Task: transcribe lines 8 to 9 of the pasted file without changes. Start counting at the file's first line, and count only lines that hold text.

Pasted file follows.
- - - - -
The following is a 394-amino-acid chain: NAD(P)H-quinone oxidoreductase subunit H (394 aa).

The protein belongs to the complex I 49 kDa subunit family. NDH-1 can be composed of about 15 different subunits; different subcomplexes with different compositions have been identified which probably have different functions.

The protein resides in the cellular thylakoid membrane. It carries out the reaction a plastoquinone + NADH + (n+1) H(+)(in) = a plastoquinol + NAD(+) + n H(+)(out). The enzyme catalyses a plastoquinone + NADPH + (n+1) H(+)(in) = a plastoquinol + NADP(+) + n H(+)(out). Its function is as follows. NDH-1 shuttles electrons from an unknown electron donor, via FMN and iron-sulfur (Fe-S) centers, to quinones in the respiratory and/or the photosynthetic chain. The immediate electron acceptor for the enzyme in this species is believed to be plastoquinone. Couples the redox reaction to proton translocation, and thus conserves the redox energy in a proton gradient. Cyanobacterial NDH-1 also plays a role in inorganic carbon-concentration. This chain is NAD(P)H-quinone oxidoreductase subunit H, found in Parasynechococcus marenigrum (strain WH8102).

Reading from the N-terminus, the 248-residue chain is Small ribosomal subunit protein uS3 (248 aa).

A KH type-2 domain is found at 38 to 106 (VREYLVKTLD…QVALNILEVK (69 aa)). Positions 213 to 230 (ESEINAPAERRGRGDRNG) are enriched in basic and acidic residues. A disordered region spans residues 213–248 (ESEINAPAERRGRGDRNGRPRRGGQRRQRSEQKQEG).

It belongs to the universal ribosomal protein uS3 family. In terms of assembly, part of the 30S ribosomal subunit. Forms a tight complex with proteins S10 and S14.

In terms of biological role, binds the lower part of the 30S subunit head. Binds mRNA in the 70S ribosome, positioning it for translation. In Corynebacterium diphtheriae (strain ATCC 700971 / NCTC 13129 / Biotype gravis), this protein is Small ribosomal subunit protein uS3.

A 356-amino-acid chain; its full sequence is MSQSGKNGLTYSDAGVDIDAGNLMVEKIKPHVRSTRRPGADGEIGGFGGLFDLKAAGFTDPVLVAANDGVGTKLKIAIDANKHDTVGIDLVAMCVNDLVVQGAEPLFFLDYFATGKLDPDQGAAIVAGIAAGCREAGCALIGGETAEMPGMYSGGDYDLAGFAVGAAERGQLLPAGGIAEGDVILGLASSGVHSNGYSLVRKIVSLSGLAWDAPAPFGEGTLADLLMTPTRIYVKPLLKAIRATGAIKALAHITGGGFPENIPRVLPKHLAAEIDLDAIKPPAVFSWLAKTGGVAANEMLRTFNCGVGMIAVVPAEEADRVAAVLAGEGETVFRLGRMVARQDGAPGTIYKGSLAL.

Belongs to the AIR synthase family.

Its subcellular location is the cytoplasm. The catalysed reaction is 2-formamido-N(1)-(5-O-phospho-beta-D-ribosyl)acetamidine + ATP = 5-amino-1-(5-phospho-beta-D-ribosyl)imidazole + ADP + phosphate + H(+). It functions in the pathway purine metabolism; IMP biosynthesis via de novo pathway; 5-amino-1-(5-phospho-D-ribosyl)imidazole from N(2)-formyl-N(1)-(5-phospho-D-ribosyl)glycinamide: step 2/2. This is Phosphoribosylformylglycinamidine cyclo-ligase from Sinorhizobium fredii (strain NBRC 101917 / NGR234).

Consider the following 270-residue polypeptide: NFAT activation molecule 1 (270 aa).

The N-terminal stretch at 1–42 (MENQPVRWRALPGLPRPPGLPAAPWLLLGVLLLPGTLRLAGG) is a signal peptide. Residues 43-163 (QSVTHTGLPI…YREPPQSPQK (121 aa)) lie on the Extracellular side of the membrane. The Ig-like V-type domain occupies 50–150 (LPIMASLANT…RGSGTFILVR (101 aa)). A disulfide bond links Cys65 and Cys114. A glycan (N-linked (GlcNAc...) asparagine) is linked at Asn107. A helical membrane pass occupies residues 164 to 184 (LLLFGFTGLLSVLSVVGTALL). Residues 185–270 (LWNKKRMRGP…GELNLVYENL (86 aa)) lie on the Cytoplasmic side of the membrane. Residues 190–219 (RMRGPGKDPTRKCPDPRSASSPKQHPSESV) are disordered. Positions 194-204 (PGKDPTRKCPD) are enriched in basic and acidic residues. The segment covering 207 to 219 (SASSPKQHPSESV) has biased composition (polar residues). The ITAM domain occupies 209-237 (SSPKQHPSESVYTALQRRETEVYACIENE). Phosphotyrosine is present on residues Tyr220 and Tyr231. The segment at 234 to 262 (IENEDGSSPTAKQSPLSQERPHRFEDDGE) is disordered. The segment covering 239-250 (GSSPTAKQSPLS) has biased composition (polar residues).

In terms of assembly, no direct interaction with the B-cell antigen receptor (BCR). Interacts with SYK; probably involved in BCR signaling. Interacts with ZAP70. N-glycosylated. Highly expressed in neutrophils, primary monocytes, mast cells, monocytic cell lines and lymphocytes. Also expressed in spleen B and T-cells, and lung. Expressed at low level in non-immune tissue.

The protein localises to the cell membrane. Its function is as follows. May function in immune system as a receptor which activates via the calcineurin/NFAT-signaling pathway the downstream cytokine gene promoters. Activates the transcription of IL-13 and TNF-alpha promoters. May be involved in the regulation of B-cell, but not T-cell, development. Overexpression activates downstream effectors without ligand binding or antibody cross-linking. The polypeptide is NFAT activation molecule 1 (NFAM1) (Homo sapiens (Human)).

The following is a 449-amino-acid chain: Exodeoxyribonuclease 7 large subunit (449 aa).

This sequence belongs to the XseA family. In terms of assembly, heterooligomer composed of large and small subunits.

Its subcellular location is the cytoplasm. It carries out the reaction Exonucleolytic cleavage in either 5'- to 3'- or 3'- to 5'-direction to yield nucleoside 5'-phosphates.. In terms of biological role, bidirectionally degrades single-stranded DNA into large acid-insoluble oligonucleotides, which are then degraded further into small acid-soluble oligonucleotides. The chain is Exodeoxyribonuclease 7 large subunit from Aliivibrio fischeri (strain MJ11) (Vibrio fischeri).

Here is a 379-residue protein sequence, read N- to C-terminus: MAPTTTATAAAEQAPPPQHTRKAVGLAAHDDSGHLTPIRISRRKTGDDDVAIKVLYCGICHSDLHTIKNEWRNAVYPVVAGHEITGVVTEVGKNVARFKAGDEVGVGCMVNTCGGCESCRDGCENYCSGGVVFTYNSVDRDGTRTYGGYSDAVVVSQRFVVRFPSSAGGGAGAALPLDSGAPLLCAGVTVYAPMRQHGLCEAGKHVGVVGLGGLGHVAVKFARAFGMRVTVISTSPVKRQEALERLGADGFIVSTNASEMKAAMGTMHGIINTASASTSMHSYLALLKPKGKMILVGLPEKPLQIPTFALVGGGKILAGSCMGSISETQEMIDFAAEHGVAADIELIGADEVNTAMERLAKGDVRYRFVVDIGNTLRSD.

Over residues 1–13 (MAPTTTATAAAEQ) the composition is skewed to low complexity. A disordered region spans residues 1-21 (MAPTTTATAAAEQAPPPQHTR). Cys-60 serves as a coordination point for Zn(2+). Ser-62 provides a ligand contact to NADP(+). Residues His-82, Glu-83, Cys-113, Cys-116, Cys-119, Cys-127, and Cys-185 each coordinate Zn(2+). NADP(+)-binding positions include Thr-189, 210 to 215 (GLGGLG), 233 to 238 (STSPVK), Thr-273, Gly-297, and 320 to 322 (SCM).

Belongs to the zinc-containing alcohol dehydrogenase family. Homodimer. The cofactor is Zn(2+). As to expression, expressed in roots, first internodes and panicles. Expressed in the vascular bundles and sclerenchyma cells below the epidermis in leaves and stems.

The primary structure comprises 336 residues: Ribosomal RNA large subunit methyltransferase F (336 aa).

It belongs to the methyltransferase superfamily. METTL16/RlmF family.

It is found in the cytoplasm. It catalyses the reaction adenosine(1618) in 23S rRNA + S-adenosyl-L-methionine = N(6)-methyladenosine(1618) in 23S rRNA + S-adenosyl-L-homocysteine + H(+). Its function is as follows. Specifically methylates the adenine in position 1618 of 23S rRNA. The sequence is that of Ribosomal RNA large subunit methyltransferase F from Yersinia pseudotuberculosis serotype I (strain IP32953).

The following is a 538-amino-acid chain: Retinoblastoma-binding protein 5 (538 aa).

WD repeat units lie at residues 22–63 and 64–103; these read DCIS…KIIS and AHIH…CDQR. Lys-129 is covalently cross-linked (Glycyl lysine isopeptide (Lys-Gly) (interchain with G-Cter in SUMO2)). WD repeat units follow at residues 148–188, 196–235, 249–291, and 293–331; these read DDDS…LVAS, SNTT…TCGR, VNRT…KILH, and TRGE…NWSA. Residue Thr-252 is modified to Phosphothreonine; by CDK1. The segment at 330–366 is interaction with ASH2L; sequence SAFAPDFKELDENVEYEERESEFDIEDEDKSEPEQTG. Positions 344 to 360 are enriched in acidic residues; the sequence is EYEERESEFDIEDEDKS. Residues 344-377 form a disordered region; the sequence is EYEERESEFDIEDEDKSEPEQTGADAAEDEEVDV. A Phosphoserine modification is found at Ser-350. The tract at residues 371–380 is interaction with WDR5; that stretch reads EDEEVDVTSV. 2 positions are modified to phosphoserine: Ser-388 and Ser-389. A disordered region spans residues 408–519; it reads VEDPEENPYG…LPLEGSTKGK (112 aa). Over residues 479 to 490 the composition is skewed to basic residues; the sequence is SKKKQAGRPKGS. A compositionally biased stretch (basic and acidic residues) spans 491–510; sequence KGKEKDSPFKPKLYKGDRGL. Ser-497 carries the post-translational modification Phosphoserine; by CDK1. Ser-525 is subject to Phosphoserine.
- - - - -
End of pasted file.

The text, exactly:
A 356-amino-acid chain; its full sequence is MSQSGKNGLTYSDAGVDIDAGNLMVEKIKPHVRSTRRPGADGEIGGFGGLFDLKAAGFTDPVLVAANDGVGTKLKIAIDANKHDTVGIDLVAMCVNDLVVQGAEPLFFLDYFATGKLDPDQGAAIVAGIAAGCREAGCALIGGETAEMPGMYSGGDYDLAGFAVGAAERGQLLPAGGIAEGDVILGLASSGVHSNGYSLVRKIVSLSGLAWDAPAPFGEGTLADLLMTPTRIYVKPLLKAIRATGAIKALAHITGGGFPENIPRVLPKHLAAEIDLDAIKPPAVFSWLAKTGGVAANEMLRTFNCGVGMIAVVPAEEADRVAAVLAGEGETVFRLGRMVARQDGAPGTIYKGSLAL.

Belongs to the AIR synthase family.